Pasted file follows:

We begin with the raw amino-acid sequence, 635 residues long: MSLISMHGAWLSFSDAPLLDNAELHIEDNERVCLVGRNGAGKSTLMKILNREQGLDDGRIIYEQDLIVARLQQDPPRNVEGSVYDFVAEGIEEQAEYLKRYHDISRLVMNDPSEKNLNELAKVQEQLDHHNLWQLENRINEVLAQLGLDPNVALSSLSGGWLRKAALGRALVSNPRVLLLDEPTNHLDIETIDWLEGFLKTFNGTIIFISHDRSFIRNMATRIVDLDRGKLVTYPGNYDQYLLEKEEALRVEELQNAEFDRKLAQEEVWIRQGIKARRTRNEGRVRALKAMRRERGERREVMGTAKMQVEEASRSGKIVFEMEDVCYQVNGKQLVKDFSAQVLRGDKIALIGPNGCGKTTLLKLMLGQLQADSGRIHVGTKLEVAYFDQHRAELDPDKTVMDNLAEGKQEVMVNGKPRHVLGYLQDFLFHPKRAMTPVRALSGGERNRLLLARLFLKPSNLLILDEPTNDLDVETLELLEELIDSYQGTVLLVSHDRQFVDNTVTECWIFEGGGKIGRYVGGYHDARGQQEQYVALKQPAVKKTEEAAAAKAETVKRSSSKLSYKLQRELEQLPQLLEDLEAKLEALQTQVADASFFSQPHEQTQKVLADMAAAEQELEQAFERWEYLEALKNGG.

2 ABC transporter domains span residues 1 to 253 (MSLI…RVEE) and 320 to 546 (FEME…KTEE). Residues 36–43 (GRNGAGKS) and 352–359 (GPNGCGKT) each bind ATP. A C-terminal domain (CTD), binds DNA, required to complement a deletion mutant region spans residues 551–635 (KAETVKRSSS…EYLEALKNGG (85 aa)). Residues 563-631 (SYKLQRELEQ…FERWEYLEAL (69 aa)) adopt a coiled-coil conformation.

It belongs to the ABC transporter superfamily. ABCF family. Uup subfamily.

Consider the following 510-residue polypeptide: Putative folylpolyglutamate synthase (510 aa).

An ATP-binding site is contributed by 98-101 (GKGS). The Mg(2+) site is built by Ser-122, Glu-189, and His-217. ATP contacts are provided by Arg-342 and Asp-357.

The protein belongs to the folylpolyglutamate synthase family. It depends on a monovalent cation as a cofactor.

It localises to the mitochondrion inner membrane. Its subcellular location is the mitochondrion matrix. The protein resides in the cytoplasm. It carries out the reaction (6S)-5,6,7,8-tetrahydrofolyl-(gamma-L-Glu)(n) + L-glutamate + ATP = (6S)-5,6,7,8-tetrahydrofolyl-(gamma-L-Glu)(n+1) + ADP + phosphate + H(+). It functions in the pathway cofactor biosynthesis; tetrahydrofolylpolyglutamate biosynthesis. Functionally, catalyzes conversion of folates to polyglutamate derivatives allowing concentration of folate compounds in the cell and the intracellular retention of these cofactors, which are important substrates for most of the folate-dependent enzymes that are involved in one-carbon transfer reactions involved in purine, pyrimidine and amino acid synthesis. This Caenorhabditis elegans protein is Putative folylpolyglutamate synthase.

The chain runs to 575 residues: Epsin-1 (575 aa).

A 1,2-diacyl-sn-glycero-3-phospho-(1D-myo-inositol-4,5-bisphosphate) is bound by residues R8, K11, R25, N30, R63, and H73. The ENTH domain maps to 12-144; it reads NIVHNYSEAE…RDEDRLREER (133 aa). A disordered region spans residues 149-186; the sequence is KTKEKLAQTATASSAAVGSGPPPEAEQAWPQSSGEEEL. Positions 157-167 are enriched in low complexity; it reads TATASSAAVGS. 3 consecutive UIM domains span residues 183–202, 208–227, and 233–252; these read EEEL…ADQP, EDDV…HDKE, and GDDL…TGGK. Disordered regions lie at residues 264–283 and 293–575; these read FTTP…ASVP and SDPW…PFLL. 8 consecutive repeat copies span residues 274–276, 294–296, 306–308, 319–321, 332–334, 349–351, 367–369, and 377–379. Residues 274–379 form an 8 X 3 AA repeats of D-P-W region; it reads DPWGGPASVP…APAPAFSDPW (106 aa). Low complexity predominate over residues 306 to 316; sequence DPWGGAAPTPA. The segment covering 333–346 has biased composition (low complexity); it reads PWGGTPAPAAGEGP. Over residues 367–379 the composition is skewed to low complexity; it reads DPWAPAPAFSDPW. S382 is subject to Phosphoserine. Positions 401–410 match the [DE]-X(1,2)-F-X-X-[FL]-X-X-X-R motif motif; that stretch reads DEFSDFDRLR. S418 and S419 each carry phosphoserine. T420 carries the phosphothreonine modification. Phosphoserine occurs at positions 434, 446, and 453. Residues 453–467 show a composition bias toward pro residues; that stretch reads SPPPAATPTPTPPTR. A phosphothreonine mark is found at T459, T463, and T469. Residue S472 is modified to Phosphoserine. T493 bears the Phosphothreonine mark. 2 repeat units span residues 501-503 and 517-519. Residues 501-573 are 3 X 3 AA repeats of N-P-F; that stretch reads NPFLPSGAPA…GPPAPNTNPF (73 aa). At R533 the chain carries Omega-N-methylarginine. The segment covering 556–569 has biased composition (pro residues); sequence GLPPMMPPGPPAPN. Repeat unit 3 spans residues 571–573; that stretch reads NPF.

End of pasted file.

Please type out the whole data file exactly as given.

We begin with the raw amino-acid sequence, 635 residues long: MSLISMHGAWLSFSDAPLLDNAELHIEDNERVCLVGRNGAGKSTLMKILNREQGLDDGRIIYEQDLIVARLQQDPPRNVEGSVYDFVAEGIEEQAEYLKRYHDISRLVMNDPSEKNLNELAKVQEQLDHHNLWQLENRINEVLAQLGLDPNVALSSLSGGWLRKAALGRALVSNPRVLLLDEPTNHLDIETIDWLEGFLKTFNGTIIFISHDRSFIRNMATRIVDLDRGKLVTYPGNYDQYLLEKEEALRVEELQNAEFDRKLAQEEVWIRQGIKARRTRNEGRVRALKAMRRERGERREVMGTAKMQVEEASRSGKIVFEMEDVCYQVNGKQLVKDFSAQVLRGDKIALIGPNGCGKTTLLKLMLGQLQADSGRIHVGTKLEVAYFDQHRAELDPDKTVMDNLAEGKQEVMVNGKPRHVLGYLQDFLFHPKRAMTPVRALSGGERNRLLLARLFLKPSNLLILDEPTNDLDVETLELLEELIDSYQGTVLLVSHDRQFVDNTVTECWIFEGGGKIGRYVGGYHDARGQQEQYVALKQPAVKKTEEAAAAKAETVKRSSSKLSYKLQRELEQLPQLLEDLEAKLEALQTQVADASFFSQPHEQTQKVLADMAAAEQELEQAFERWEYLEALKNGG.

2 ABC transporter domains span residues 1 to 253 (MSLI…RVEE) and 320 to 546 (FEME…KTEE). Residues 36–43 (GRNGAGKS) and 352–359 (GPNGCGKT) each bind ATP. A C-terminal domain (CTD), binds DNA, required to complement a deletion mutant region spans residues 551–635 (KAETVKRSSS…EYLEALKNGG (85 aa)). Residues 563-631 (SYKLQRELEQ…FERWEYLEAL (69 aa)) adopt a coiled-coil conformation.

It belongs to the ABC transporter superfamily. ABCF family. Uup subfamily.

Consider the following 510-residue polypeptide: Putative folylpolyglutamate synthase (510 aa).

An ATP-binding site is contributed by 98-101 (GKGS). The Mg(2+) site is built by Ser-122, Glu-189, and His-217. ATP contacts are provided by Arg-342 and Asp-357.

The protein belongs to the folylpolyglutamate synthase family. It depends on a monovalent cation as a cofactor.

It localises to the mitochondrion inner membrane. Its subcellular location is the mitochondrion matrix. The protein resides in the cytoplasm. It carries out the reaction (6S)-5,6,7,8-tetrahydrofolyl-(gamma-L-Glu)(n) + L-glutamate + ATP = (6S)-5,6,7,8-tetrahydrofolyl-(gamma-L-Glu)(n+1) + ADP + phosphate + H(+). It functions in the pathway cofactor biosynthesis; tetrahydrofolylpolyglutamate biosynthesis. Functionally, catalyzes conversion of folates to polyglutamate derivatives allowing concentration of folate compounds in the cell and the intracellular retention of these cofactors, which are important substrates for most of the folate-dependent enzymes that are involved in one-carbon transfer reactions involved in purine, pyrimidine and amino acid synthesis. This Caenorhabditis elegans protein is Putative folylpolyglutamate synthase.

The chain runs to 575 residues: Epsin-1 (575 aa).

A 1,2-diacyl-sn-glycero-3-phospho-(1D-myo-inositol-4,5-bisphosphate) is bound by residues R8, K11, R25, N30, R63, and H73. The ENTH domain maps to 12-144; it reads NIVHNYSEAE…RDEDRLREER (133 aa). A disordered region spans residues 149-186; the sequence is KTKEKLAQTATASSAAVGSGPPPEAEQAWPQSSGEEEL. Positions 157-167 are enriched in low complexity; it reads TATASSAAVGS. 3 consecutive UIM domains span residues 183–202, 208–227, and 233–252; these read EEEL…ADQP, EDDV…HDKE, and GDDL…TGGK. Disordered regions lie at residues 264–283 and 293–575; these read FTTP…ASVP and SDPW…PFLL. 8 consecutive repeat copies span residues 274–276, 294–296, 306–308, 319–321, 332–334, 349–351, 367–369, and 377–379. Residues 274–379 form an 8 X 3 AA repeats of D-P-W region; it reads DPWGGPASVP…APAPAFSDPW (106 aa). Low complexity predominate over residues 306 to 316; sequence DPWGGAAPTPA. The segment covering 333–346 has biased composition (low complexity); it reads PWGGTPAPAAGEGP. Over residues 367–379 the composition is skewed to low complexity; it reads DPWAPAPAFSDPW. S382 is subject to Phosphoserine. Positions 401–410 match the [DE]-X(1,2)-F-X-X-[FL]-X-X-X-R motif motif; that stretch reads DEFSDFDRLR. S418 and S419 each carry phosphoserine. T420 carries the phosphothreonine modification. Phosphoserine occurs at positions 434, 446, and 453. Residues 453–467 show a composition bias toward pro residues; that stretch reads SPPPAATPTPTPPTR. A phosphothreonine mark is found at T459, T463, and T469. Residue S472 is modified to Phosphoserine. T493 bears the Phosphothreonine mark. 2 repeat units span residues 501-503 and 517-519. Residues 501-573 are 3 X 3 AA repeats of N-P-F; that stretch reads NPFLPSGAPA…GPPAPNTNPF (73 aa). At R533 the chain carries Omega-N-methylarginine. The segment covering 556–569 has biased composition (pro residues); sequence GLPPMMPPGPPAPN. Repeat unit 3 spans residues 571–573; that stretch reads NPF.